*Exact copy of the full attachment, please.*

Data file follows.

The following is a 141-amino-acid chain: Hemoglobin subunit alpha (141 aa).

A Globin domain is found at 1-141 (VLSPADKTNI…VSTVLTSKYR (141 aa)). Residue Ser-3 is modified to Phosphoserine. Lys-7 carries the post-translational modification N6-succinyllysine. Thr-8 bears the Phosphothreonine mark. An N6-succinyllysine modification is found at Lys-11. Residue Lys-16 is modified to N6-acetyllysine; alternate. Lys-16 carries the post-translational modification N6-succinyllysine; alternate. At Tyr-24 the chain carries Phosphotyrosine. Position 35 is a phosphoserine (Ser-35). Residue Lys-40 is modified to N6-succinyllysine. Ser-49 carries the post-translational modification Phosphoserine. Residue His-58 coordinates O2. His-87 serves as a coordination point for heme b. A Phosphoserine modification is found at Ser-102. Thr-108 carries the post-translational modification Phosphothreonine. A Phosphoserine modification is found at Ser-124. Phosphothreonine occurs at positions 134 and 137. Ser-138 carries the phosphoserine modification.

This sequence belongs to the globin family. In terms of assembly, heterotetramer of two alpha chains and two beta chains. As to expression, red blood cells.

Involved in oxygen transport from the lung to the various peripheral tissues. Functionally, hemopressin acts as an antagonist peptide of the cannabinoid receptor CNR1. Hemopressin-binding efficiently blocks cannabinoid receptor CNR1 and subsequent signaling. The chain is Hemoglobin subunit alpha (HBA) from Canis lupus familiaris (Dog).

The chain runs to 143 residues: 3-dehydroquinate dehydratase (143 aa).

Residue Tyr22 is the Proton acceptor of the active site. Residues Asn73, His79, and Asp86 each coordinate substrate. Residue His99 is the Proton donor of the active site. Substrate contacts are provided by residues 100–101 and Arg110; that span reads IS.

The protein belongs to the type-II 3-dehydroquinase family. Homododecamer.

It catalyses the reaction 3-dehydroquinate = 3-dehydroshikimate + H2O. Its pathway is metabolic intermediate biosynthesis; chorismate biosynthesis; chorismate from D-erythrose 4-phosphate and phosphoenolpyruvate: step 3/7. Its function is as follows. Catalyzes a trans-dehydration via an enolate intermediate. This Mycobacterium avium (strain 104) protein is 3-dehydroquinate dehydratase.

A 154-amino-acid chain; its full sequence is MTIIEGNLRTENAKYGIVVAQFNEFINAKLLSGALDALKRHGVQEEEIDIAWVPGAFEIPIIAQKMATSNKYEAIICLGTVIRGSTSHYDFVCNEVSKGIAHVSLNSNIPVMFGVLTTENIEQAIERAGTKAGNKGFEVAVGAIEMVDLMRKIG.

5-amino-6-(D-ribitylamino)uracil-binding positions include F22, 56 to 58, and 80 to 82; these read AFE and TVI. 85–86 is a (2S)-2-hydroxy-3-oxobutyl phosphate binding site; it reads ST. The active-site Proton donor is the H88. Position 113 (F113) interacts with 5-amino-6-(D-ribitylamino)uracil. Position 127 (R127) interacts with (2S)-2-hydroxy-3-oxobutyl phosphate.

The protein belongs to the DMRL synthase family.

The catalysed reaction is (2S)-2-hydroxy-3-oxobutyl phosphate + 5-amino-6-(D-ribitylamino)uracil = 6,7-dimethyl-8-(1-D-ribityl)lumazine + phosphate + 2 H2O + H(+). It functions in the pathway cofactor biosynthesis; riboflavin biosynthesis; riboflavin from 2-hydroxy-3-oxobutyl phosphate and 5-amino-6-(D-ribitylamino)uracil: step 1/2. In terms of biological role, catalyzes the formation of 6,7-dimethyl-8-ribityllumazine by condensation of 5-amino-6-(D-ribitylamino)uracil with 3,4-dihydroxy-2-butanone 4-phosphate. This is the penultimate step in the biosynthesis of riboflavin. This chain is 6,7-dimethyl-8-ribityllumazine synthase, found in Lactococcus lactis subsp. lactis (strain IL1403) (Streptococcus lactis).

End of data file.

The following is a 141-amino-acid chain: Hemoglobin subunit alpha (141 aa).

A Globin domain is found at 1-141 (VLSPADKTNI…VSTVLTSKYR (141 aa)). Residue Ser-3 is modified to Phosphoserine. Lys-7 carries the post-translational modification N6-succinyllysine. Thr-8 bears the Phosphothreonine mark. An N6-succinyllysine modification is found at Lys-11. Residue Lys-16 is modified to N6-acetyllysine; alternate. Lys-16 carries the post-translational modification N6-succinyllysine; alternate. At Tyr-24 the chain carries Phosphotyrosine. Position 35 is a phosphoserine (Ser-35). Residue Lys-40 is modified to N6-succinyllysine. Ser-49 carries the post-translational modification Phosphoserine. Residue His-58 coordinates O2. His-87 serves as a coordination point for heme b. A Phosphoserine modification is found at Ser-102. Thr-108 carries the post-translational modification Phosphothreonine. A Phosphoserine modification is found at Ser-124. Phosphothreonine occurs at positions 134 and 137. Ser-138 carries the phosphoserine modification.

This sequence belongs to the globin family. In terms of assembly, heterotetramer of two alpha chains and two beta chains. As to expression, red blood cells.

Involved in oxygen transport from the lung to the various peripheral tissues. Functionally, hemopressin acts as an antagonist peptide of the cannabinoid receptor CNR1. Hemopressin-binding efficiently blocks cannabinoid receptor CNR1 and subsequent signaling. The chain is Hemoglobin subunit alpha (HBA) from Canis lupus familiaris (Dog).

The chain runs to 143 residues: 3-dehydroquinate dehydratase (143 aa).

Residue Tyr22 is the Proton acceptor of the active site. Residues Asn73, His79, and Asp86 each coordinate substrate. Residue His99 is the Proton donor of the active site. Substrate contacts are provided by residues 100–101 and Arg110; that span reads IS.

The protein belongs to the type-II 3-dehydroquinase family. Homododecamer.

It catalyses the reaction 3-dehydroquinate = 3-dehydroshikimate + H2O. Its pathway is metabolic intermediate biosynthesis; chorismate biosynthesis; chorismate from D-erythrose 4-phosphate and phosphoenolpyruvate: step 3/7. Its function is as follows. Catalyzes a trans-dehydration via an enolate intermediate. This Mycobacterium avium (strain 104) protein is 3-dehydroquinate dehydratase.

A 154-amino-acid chain; its full sequence is MTIIEGNLRTENAKYGIVVAQFNEFINAKLLSGALDALKRHGVQEEEIDIAWVPGAFEIPIIAQKMATSNKYEAIICLGTVIRGSTSHYDFVCNEVSKGIAHVSLNSNIPVMFGVLTTENIEQAIERAGTKAGNKGFEVAVGAIEMVDLMRKIG.

5-amino-6-(D-ribitylamino)uracil-binding positions include F22, 56 to 58, and 80 to 82; these read AFE and TVI. 85–86 is a (2S)-2-hydroxy-3-oxobutyl phosphate binding site; it reads ST. The active-site Proton donor is the H88. Position 113 (F113) interacts with 5-amino-6-(D-ribitylamino)uracil. Position 127 (R127) interacts with (2S)-2-hydroxy-3-oxobutyl phosphate.

The protein belongs to the DMRL synthase family.

The catalysed reaction is (2S)-2-hydroxy-3-oxobutyl phosphate + 5-amino-6-(D-ribitylamino)uracil = 6,7-dimethyl-8-(1-D-ribityl)lumazine + phosphate + 2 H2O + H(+). It functions in the pathway cofactor biosynthesis; riboflavin biosynthesis; riboflavin from 2-hydroxy-3-oxobutyl phosphate and 5-amino-6-(D-ribitylamino)uracil: step 1/2. In terms of biological role, catalyzes the formation of 6,7-dimethyl-8-ribityllumazine by condensation of 5-amino-6-(D-ribitylamino)uracil with 3,4-dihydroxy-2-butanone 4-phosphate. This is the penultimate step in the biosynthesis of riboflavin. This chain is 6,7-dimethyl-8-ribityllumazine synthase, found in Lactococcus lactis subsp. lactis (strain IL1403) (Streptococcus lactis).